All was going well until it came time for my annual consultation just before the start of my middler year. I completed all of the required paperwork to move into Candidacy and sent it to my home church Session and CPM. I worked diligently to try to get in touch with the Pastor to set up a meeting with the Session, and finally got that set up. Since I was traveling from out of town, I went ahead and set up a meeting with the CPM for two days after the Session meeting.
When it came time for the meeting, I worshiped at the church, and met with the Session immediately afterwards. The first question was from an old family friend, “Well, it certainly is an interesting time in the PCUSA, isn’t it? How do you feel about being in the ordination process right now, with everything going on?” My answer was that it was really too early to know how any of it would impact the church, that I was hopeful for peace and unity, etc… The second question, from someone we’ve known just as long was, “Stephanie, I’m going to ask you point blank, do you or don’t you support homosexuals in the church?” I gave a long, heartfelt and open answer, looking at scripture, experience, and church history and ultimately said that whatever happened, I would abide by the constitution of the Presbyterian Church (USA). His quick response to me was, “If you can’t give me a black and white, yes or no answer, then I don’t see how you can expect us to give you one.”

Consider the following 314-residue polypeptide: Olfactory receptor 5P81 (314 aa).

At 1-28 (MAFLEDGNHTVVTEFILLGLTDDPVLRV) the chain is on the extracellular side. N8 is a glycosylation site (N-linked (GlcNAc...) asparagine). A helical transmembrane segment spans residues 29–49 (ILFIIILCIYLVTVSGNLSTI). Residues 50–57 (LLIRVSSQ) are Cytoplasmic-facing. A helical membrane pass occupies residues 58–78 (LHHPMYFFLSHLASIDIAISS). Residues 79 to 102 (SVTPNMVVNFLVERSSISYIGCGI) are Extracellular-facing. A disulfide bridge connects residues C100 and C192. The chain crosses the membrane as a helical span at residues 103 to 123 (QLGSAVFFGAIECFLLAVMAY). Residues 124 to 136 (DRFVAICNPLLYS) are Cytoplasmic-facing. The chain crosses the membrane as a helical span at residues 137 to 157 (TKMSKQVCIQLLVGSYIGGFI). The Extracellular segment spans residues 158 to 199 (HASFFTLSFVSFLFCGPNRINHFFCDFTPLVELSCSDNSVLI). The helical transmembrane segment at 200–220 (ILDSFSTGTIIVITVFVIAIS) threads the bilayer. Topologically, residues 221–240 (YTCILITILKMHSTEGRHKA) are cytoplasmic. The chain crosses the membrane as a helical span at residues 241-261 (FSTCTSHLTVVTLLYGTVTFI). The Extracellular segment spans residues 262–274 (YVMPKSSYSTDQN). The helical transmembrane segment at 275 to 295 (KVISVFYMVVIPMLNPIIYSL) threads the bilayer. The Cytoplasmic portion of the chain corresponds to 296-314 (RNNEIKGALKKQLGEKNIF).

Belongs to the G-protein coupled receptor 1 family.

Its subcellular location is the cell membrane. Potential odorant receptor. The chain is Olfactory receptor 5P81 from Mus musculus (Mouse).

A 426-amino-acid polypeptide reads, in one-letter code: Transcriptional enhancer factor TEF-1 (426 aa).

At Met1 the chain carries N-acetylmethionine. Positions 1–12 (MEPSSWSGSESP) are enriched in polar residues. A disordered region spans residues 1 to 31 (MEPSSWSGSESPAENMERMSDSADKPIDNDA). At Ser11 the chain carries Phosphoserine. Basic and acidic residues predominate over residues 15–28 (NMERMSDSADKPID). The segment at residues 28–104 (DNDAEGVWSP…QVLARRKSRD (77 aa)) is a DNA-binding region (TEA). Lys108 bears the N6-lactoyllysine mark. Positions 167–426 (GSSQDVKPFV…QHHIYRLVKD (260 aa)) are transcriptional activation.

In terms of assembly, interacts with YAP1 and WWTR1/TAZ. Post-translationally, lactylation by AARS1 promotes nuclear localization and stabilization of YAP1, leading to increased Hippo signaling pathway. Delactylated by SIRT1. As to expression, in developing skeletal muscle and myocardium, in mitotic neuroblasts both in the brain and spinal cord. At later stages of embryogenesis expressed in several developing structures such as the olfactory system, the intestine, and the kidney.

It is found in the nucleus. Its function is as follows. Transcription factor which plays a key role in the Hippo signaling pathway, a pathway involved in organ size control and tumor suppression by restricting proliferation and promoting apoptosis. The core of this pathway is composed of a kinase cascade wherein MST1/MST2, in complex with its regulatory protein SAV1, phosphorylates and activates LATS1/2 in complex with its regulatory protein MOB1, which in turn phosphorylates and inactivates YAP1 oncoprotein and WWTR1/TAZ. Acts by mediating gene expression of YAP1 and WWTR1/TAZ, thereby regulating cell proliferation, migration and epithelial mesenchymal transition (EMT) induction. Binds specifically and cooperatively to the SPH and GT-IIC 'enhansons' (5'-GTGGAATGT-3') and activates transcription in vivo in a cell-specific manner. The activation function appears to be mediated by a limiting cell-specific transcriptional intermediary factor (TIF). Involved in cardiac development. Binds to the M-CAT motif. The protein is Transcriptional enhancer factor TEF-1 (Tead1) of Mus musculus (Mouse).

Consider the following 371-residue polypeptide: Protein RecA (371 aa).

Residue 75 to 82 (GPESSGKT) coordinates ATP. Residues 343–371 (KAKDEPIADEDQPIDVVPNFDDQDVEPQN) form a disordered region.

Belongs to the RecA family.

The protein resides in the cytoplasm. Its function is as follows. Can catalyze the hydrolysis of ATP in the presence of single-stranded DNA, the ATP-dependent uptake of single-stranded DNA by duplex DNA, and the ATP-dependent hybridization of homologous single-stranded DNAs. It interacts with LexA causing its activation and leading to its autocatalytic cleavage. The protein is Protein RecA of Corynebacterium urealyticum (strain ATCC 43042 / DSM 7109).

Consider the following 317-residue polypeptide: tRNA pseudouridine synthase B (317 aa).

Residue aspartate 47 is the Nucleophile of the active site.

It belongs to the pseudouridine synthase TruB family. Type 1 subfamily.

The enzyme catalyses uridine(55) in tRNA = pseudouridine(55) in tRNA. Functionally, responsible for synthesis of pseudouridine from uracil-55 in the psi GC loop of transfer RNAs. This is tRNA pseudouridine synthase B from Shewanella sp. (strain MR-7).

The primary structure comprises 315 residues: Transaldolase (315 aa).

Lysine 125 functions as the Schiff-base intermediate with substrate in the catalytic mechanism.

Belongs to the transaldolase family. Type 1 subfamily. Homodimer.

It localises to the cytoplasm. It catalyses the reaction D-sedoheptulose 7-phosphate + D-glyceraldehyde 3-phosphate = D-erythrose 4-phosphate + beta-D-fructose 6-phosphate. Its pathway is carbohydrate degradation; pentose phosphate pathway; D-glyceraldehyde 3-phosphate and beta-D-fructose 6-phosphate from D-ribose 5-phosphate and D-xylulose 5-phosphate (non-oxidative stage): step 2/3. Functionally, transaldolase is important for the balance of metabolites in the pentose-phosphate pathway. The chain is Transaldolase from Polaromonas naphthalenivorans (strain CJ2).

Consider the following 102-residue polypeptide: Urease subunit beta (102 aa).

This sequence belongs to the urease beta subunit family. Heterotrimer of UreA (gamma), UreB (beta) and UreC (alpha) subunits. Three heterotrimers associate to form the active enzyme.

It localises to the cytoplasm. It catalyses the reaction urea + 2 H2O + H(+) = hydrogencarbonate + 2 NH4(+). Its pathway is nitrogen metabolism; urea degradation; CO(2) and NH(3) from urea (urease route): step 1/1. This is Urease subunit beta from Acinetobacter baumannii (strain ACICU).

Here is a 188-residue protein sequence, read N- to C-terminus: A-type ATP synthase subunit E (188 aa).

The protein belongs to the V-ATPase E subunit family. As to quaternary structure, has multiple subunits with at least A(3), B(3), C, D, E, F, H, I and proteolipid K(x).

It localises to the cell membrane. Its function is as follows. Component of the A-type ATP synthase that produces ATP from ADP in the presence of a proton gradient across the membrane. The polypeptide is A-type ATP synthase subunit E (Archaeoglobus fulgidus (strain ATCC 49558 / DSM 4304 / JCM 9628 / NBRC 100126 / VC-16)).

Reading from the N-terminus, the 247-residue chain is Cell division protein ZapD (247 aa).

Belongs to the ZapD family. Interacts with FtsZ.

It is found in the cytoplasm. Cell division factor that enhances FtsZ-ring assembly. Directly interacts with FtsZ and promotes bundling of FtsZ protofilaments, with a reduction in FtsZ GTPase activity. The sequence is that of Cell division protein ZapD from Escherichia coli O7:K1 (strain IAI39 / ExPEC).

The meeting was a painful hour-and-a-half long grilling session, focused almost entirely on the issue of homosexuality. At the very end, the pastor briefly mentioned the materials I had sent them – “very well written, extremely thoughtful;” my grades – “I never made anything close to this when I was in Seminary” (all A’s with one A-); and a note from the Dean of the Seminary stating that I showed “extraordinary leadership in and out of the classroom, and had the full support of the faculty and administration in confidence of my future service in the church.” Then I was asked to step down the hall.
I got as far as I possibly could from the room they were in while still being able to see when they would come out to get me, but even from there I could hear active discussion and raised voices. The door opened, and the Elders poured out of the room, none of them looking at me. I started to walk back to the room, and the Elder who asked the second question stopped and said, “Nothing personal, Stephanie. You have great gifts for ministry and I’m sure you’ll do very well wherever you are.”
Come back to “Divine Details” on September 3rd to hear the rest of Stephanie’s story…